Sapienza Returns Statue of Baal to Mozia
A Sapienza team directed by Lorenzo Nigro from the Department of Antiquities has replaced a statue, reproducing the Baal God of 2500 years ago, at the centre of the Kothon of Mozia. The statue was produced in collaboration with the Saperi&Co. Research and Services Centre.
The archaeological dig on the Sicilian San Pantaleo Island (as the Island of Mozia is called today) identified the water basin, which had originally been considered a port, as the so-called Kothon, the sacred basin used for cult activities and filled by fresh water. Indeed, the archaeologists found a calcarenite(tufa) foundation at the centre of the Kothon that safeguards the imprint of a foot. The Sapienza team established that this could be the stand of a statue, a colossus based on the size of the footprint, that once was at the centre of the Kothon.
An examination of the original statue – a statue that has similarities with Egyptian statues and is associated with the God Baal - found in the Laguna dello Stagnone and safeguarded at the Salinas Museum in Palermo, reveals that it perfectly fits the footprint found at the bottom of the Kothon. Indeed, this discovery has pushed the dates for civilisation on Motia by over one thousand years, rewriting its history. Now, a copy of the statue has been replaced at the centre of the Kothon, hypothetically, as it once appeared to the faithful over two millennia ago.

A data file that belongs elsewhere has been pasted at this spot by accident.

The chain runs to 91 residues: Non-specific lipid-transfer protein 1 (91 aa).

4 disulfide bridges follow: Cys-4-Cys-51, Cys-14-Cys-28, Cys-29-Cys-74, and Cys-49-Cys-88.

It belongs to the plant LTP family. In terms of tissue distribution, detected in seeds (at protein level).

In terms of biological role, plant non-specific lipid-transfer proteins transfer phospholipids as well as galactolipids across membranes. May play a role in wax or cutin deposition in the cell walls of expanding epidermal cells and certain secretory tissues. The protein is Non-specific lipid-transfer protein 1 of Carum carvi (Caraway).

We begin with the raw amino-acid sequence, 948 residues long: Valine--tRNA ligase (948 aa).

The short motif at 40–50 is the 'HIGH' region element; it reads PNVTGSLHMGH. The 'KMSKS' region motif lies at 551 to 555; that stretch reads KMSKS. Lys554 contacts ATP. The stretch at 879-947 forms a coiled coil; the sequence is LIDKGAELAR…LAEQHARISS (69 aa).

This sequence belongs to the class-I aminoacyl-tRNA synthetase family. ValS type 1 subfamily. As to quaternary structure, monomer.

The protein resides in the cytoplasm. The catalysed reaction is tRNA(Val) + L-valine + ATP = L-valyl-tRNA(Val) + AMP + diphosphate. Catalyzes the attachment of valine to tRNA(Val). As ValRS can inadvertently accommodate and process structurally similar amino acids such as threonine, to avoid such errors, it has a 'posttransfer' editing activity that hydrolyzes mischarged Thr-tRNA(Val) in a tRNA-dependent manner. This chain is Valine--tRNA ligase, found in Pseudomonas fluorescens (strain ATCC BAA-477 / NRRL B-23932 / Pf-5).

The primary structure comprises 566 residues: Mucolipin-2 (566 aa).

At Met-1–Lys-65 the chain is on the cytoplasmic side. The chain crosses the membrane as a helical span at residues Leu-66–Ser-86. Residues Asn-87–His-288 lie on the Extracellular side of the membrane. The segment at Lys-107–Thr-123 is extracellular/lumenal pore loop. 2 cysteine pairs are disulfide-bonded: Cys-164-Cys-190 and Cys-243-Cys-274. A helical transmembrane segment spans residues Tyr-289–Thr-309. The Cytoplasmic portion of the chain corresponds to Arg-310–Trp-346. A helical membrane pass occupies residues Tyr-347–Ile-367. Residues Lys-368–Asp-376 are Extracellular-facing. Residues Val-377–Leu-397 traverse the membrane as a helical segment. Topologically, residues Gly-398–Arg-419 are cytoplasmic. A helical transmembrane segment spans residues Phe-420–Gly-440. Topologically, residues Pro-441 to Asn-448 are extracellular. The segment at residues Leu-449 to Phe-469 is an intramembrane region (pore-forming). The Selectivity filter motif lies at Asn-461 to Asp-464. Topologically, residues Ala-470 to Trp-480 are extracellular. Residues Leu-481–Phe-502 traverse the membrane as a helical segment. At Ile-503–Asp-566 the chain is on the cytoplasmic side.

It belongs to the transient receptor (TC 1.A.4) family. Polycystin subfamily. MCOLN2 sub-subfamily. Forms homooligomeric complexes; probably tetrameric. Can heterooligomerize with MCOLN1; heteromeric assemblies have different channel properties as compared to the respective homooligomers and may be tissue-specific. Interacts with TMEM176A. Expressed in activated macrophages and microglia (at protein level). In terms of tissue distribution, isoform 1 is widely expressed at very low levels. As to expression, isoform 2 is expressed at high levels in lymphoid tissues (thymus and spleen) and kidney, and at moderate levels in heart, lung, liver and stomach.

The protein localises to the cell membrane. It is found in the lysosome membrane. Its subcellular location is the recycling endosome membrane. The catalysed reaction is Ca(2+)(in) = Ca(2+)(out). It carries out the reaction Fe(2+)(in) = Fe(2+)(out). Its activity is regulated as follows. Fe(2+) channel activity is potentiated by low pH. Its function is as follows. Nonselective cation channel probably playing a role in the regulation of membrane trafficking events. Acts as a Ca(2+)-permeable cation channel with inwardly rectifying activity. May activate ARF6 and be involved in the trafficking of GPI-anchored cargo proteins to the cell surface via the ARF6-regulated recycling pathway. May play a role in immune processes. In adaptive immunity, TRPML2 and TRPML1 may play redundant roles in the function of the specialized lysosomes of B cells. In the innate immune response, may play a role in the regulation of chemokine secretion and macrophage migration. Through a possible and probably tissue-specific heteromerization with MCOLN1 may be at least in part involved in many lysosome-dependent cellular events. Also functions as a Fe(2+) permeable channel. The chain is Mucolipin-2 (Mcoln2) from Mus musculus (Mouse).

Mozia is a small island in the middle of a lagoon. It is so small that one could easily think it had no part in the history of Sicily. Quite on the contrary, however, San Pantaleo – as it is called today – was a prosperous Phoenician colony. Its strategic position, surrounded by the lagoon and protected by the nearby Isola Longa, made it interesting both to the Carthaginians and to the peoples of Syracuse. And the latter were the cause of its destruction. It was forgotten until it was discovered again at the end of the last century.
The archaeological dig headed by Lorenzo Nigro is part of the Great University Archaeological Missions.